So, does fool's gold contain real gold? And does that make it worth investing in? Here's what to know about these two materials.

There’s a reason we humans have long valued gold. This precious metal is beautiful, scarce, and everlasting—which is why we’ve been using it as a form of currency and wealth for thousands of years.

But when it comes to this glittering metal, it’s hard to overlook the fact that gold shares aesthetic similarities with a common counterpart: fool’s gold.

What’s the difference between fool’s gold and true gold, and how can you tell when you have the real deal? Here’s what you should know about these two lookalikes.

What Is Fool’s Gold?

Though gold has a classic yellow color and a brilliant, shining luster, it’s not the only metal with those traits. A number of metals, from chalcopyrite to biotite, give off the appearance of gold.

One metal in particular, pyrite, has earned the name “fool’s gold” for its striking similarity to gold. Pyrite looks so similar, in fact, that many well-educated people have historically been tricked into thinking they’d found the real thing.

Unfortunately, in spite of its beautiful appearance, fool’s gold has long been thought to hold little value, an opinion that is still common today. Though this metal is not as valuable as gold itself, scientists believe it may be possible to extract real gold from pyrite with the right tools. For the average finder without access to those resources, however, fool’s gold is nothing more than a pretty trinket!

How to Tell If You Have Fool’s Gold

If you’ve stumbled across a pretty metal that you think might be real gold, there are a few easy ways to tell whether you have the real thing.

First, look for any areas with tarnishing. Pyrite does tarnish, while gold remains bright and pristine over time.

Next, check the color. Pyrite tends to have a brass-like appearance, while gold has a rich, yellow hue, sometimes with whitish coloring if alloyed with silver. You should also look for any striations, which are signs of pyrite.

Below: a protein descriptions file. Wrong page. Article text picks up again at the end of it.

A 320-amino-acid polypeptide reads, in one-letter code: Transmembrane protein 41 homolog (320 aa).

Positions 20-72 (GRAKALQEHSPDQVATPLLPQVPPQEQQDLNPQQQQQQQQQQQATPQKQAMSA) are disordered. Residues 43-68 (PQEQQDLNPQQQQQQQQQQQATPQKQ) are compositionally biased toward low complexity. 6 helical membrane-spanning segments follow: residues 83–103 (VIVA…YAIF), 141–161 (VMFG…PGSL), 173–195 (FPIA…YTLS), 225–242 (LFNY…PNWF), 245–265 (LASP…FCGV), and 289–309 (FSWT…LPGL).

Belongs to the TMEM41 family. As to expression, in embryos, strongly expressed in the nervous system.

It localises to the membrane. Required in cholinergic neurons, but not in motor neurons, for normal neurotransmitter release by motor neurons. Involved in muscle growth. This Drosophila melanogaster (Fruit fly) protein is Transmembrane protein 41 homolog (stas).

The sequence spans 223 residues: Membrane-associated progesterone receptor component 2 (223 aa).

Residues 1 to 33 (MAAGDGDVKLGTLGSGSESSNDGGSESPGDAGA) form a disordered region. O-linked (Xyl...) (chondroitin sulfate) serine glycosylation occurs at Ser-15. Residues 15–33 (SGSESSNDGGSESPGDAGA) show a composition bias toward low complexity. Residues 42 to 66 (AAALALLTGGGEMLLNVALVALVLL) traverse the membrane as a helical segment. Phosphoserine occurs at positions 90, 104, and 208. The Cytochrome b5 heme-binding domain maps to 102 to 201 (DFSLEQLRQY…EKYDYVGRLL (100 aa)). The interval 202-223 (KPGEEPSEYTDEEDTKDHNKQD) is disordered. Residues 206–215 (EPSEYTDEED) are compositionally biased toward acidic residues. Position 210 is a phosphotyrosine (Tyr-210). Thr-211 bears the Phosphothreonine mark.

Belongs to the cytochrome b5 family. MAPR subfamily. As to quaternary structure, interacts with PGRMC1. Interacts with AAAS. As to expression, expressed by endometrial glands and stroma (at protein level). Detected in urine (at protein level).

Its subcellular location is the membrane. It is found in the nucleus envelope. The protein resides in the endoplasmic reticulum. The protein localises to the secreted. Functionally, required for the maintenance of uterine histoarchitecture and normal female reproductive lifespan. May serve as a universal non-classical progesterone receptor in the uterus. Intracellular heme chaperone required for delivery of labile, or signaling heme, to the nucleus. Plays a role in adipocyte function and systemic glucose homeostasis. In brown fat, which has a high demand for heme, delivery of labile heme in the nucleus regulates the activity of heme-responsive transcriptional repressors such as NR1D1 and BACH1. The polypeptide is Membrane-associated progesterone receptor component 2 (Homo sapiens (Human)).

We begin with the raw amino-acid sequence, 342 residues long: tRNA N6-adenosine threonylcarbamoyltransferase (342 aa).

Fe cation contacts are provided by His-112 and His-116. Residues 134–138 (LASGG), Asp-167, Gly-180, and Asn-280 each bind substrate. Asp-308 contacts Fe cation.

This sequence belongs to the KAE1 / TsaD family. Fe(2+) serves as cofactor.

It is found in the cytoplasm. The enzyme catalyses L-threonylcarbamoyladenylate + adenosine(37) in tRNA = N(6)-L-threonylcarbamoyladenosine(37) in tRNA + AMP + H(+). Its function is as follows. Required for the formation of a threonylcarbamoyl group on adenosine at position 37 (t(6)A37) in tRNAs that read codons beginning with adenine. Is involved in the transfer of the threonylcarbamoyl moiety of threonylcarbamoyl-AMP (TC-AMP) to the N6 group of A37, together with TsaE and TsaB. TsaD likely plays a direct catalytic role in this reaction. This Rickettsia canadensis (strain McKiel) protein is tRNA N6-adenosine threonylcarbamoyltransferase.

The shape is an important distinction as well. Pyrite is angular in nature, with an almost crystalline appearance. Gold tends to be more rounded.

If you remain unsure, it’s a good idea to bring your potential gold to an expert for further testing. Most people who handle gold on a regular basis can recognize the precious metal at a glance. Even if they remain unsure, they’ll have access to further non-destructive tests, like determining the metal’s specific gravity, to reach a verdict.

Aside from authentication, gold buyers and investors can also help you decide what to do with your metal if it turns out to be real. Since the value of gold depends on the free market, it can be a great investment—making your gold piece a good place to start! For more information on investing in gold, visit

Find Out if You’ve Struck Gold

If you’ve gotten your hands on a glittering golden metal, it’s a good idea to double-check before you start daydreaming about how much you’ll make from the sale. You might just be sitting on a pretty—but ultimately worthless—piece of common rock! Knowing the difference between fool’s gold and gold can help, so make sure to take a close look before you bring your metal to a local shop.

Looking for more tips to help you make the most of your investments? Check out our other posts for additional finance insights.

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